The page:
I don't want to end my trip report! So i'm going to drag out the next few installments. Hopefully, by the time i'm finished, i'll be off to Addo again, and will have something new to write. Anyway...Day 9: PM
I think I forgot to mention that we had found out yesterday that John was going back to Nossob and there would be no night drives tonight. I was quite disappointed that there was just one ranger covering night drives over the whole of KTP on this trip
. I’ve spent so many nights now at Twee Rivieren, and I’ve never once been able to go on a night drive. It just means I have to go back soon, and I will.
So we left camp at 4, and headed out towards Aucterlonie to look for leopards. We decided we would just go as far as Munro, but for some reason, I kept pressing on and with my ultra-slow driving, time was pressing on as well. I really wanted to see this leopard!
The drive hadn’t turned up anything, and I decided to go around just one more corner. How lucky did that turn out to be! For surely enough, around the next corner, we came across a roadblock of 12 cars- very big for KTP. And it was….
….The cheetahs! Again!
This time, ‘Mom’ was stalking a springbok about 200m down the riverbed. The other 3 didn’t seem to care all that much. It was funny that the cars had gathered not beside the cheetahs, but beside the poor springbok. The Cheetah Project vehicle was among the cars gathered watching the springbok. The springbok kept giving us all looks that seemed to say, ‘what’s going on here?’
. Cactus Scot wondered whether the springbok had begun to make the association that every time it saw the green Cheetah Project vehicle, something tried to eat it.
How must the lonely springbok feel, with a huge audience gathered solely for its death. It was cruel, harsh and a little vulgar. People can be so sick
. So I quickly joined the group of cars, nabbing the space closest to the springbok and farthest from the stalking cheetah who we could barely see this far away. This was going to be awesome and we had front row seats!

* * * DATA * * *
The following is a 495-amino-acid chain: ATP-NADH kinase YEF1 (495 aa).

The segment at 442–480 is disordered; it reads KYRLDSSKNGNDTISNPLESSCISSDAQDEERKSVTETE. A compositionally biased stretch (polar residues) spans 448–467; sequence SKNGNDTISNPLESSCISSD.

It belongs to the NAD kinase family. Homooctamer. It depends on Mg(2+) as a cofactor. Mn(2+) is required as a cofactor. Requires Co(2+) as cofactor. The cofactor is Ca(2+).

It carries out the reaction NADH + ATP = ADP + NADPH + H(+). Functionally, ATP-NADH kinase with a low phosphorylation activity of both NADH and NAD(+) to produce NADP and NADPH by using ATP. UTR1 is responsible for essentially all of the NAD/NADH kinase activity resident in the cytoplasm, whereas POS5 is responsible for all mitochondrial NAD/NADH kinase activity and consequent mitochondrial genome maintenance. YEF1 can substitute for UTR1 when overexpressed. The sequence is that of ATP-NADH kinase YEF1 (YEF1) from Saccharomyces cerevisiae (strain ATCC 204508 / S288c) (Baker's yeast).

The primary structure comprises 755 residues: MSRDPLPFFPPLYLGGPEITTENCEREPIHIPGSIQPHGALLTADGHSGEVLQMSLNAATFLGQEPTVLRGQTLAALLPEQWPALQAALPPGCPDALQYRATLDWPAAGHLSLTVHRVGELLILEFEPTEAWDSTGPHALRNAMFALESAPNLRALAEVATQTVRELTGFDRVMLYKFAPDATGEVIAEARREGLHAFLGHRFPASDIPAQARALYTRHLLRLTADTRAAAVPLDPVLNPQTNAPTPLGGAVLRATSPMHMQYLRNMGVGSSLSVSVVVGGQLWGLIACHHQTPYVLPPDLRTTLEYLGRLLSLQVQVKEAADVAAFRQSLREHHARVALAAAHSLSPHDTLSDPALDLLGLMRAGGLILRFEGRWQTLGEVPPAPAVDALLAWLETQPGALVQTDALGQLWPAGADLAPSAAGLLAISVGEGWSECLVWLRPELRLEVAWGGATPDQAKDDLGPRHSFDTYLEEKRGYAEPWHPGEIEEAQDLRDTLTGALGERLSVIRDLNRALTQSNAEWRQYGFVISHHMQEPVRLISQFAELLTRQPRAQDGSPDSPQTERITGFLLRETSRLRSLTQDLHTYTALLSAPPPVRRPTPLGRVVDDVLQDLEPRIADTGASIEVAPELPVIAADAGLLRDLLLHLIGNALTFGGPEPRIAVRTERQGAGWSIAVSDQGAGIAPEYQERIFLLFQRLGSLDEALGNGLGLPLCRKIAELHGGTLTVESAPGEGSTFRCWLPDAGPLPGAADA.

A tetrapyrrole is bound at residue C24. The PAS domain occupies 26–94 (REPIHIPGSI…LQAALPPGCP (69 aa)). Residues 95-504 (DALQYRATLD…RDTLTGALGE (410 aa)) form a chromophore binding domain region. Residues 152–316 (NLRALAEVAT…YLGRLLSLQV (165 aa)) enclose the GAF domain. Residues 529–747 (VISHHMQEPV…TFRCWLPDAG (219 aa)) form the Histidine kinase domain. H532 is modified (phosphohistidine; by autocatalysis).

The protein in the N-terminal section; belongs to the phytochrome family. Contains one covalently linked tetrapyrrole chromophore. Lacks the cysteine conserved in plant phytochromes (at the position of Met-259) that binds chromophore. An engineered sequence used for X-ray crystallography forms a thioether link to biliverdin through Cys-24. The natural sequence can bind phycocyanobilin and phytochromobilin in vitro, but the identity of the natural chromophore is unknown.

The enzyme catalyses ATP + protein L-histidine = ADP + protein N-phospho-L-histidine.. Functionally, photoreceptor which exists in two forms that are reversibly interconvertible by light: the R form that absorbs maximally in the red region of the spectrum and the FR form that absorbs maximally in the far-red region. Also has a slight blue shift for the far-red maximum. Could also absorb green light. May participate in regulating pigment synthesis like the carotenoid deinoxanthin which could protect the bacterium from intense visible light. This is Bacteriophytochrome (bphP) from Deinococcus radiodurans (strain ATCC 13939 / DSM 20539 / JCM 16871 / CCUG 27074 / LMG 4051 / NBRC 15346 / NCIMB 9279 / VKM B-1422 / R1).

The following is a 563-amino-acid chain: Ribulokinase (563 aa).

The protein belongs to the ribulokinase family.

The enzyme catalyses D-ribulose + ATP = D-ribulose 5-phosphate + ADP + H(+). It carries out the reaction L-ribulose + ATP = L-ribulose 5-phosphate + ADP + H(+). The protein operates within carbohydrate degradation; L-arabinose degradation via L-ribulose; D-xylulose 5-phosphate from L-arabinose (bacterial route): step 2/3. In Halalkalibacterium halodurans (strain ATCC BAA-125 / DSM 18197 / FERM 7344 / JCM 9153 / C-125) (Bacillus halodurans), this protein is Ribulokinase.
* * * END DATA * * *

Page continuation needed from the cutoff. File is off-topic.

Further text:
We’d be able to smell the blood!
The cheetah sighting turned out to be a ‘Wall of Shame’ goldmine.
Earlier on the trip, CS had seen the ‘Wall of Shame’ in Nossob, and thought it was fantastic. One guy was watching the sighting, perched on his window. Another had actually got out of his car to take photos, and we just snapped him as he got back in. They say lions are fast, try cheetahs.
Mom didn’t want to be fast though and was taking her time. A lot of time. The springbok knew she was there, but continued to nibble nervously at the grass. The tension was incredible. We’d been watching the drama for a while when I looked at the clock and panicked. It was now well after 5, and by my calculations, we were more than 30kms out. The gates closed at 6 and I don’t speed in the park. It wasn’t looking good. None of the other cars budged. It seemed no one was going to miss such a once-in-a-lifetime opportunity.
But I was
. I stayed for five minutes more, hoping Mom would make her move, but she didn’t. She was so close to the springbok now. Staying would mean witnessing the coolest spectacle nature has to offer, but it would also mean speeding in the park and arriving to a locked gate at TR. I couldn’t bear the shame of having someone come and unlock the gate just to let me in, and I pulled away. The other cars gave me looks that said, ‘are you CRAZY?’
. I recognized the look because it was the same look I’d given people who drove away from unbelievable sightings.
I was so sad as I drove back. I wished I had stayed to watch the chase, even if it meant a fine, but it was too late to go back now.